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Get tough call over thugs as elderly farmer faces heart procedure after Ballymoney home raid

Neighbours rallying round to help raid victim as husband who suffered coronary recovers

By Nevin Farrell

Published 11/08/2016

Ruth Pollock (left) at home with neighbour Sandra Kilgore, who is helping her while her husband Chris is in hospital
Ruth Pollock (left) at home with neighbour Sandra Kilgore, who is helping her while her husband Chris is in hospital
Chris Pollock

An elderly farmer who suffered a heart attack after he was badly beaten during a terrifying raid at his north Antrim home has been moved to another hospital to have a stent inserted.

Chris Pollock (78) was savagely assaulted when he bravely tried to fight back against two masked thugs who targeted his home at Lisnagat Road, Mosside, near Ballymoney.

Mr Pollock's wife Ruth told the Belfast Telegraph her husband had been moved from the Causeway Hospital in Coleraine to Altnagelvin Hospital in Londonderry for the procedure.

A stent helps keep the heart's arteries open to reduce the chances of a coronary.

Mrs Pollock said: "We thought he might have been able to get home on Tuesday but he has now been moved to Altnagelvin for further tests and may also have to get a stent inserted.

"It is concerning, and I am praying that he makes a full recovery."

Mrs Pollock suffered serious bruising to her arms after being tied up during the ordeal early on Monday morning when she and her husband were bundled out of their bed.

The couple were frog-marched to their living room where they were tied up as thieves demanded to know where they kept their money.

The house was ransacked and the evil raiders, who claimed to be "from the IRA", even threatened to burn a Bible belonging to the couple, who are regular gospel hall attendees. A spokeswoman for the Northern Health Trust confirmed yesterday that Mr Pollock had been moved to Altnagelvin and said he was in a "stable condition".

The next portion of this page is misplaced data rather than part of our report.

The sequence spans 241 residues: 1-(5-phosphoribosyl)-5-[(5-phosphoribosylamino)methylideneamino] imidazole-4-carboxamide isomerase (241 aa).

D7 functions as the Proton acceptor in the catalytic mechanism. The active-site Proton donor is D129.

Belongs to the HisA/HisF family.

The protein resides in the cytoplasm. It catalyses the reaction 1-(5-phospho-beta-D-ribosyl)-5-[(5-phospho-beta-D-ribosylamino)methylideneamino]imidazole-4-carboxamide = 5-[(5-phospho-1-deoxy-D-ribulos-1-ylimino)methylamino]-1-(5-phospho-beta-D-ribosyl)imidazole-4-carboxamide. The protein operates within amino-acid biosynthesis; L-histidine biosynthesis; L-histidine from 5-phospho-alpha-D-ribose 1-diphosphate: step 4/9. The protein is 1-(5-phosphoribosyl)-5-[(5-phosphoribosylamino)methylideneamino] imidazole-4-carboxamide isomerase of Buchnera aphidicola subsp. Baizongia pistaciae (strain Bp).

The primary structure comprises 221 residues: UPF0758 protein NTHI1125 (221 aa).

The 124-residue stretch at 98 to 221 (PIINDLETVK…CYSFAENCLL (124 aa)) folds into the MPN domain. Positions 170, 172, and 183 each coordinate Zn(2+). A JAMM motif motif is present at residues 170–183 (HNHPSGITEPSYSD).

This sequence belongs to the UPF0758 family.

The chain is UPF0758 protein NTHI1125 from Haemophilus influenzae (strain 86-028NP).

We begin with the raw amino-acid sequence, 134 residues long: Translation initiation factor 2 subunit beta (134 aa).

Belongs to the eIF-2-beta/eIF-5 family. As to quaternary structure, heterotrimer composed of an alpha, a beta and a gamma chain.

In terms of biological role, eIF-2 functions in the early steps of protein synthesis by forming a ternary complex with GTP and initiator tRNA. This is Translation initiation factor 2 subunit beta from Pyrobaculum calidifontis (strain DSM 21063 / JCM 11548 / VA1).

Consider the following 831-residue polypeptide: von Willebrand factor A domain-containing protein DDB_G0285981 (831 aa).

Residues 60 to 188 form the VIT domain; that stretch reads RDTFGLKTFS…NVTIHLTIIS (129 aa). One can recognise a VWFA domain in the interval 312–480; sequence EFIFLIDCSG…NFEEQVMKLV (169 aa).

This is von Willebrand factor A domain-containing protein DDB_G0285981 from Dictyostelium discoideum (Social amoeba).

Mrs Pollock was released from hospital on Monday, and she praised the actions of neighbours, who have rallied round and have been helping out on the farm while her husband recovers in hospital.

"I couldn't ask for better neighbours, I have been heartened by the response," said Mrs Pollock.

"Neighbours have been helping out on the farm and I have also had people staying over with me the last few nights while Chris has been in hospital."

Yesterday morning one of them, Sandra Kilgore, was with Mrs Pollock in the farmhouse.

Ms Kilgore said: "Everybody in the area was really shocked by what happened to Chris and Ruth.

"Nothing like this has happened here and we all hope the police catch whoever did this as soon as possible.

"The community has rallied round and local farmers have been helping look after the farm for her, and people have been staying over to help ensure she feels safe."

There has been a huge swell of condemnation of the incident on social media.

Local politicians have also called for tougher sentences for people convicted of such crimes against the elderly.

North Antrim Assemblymen Robin Swann and Mervyn Storey are among those who have called for a tougher response against the thugs who target older people.

Mr Swann called on the Stormont Justice Minister Claire Sugden "to classify attacks on the elderly as hate crimes and to radically increase the punishments for those found guilty by the courts of such heinous attacks on older people".

Mr and Mrs Pollock were married in 1999.

They have lived in the farmhouse since.

Belfast Telegraph

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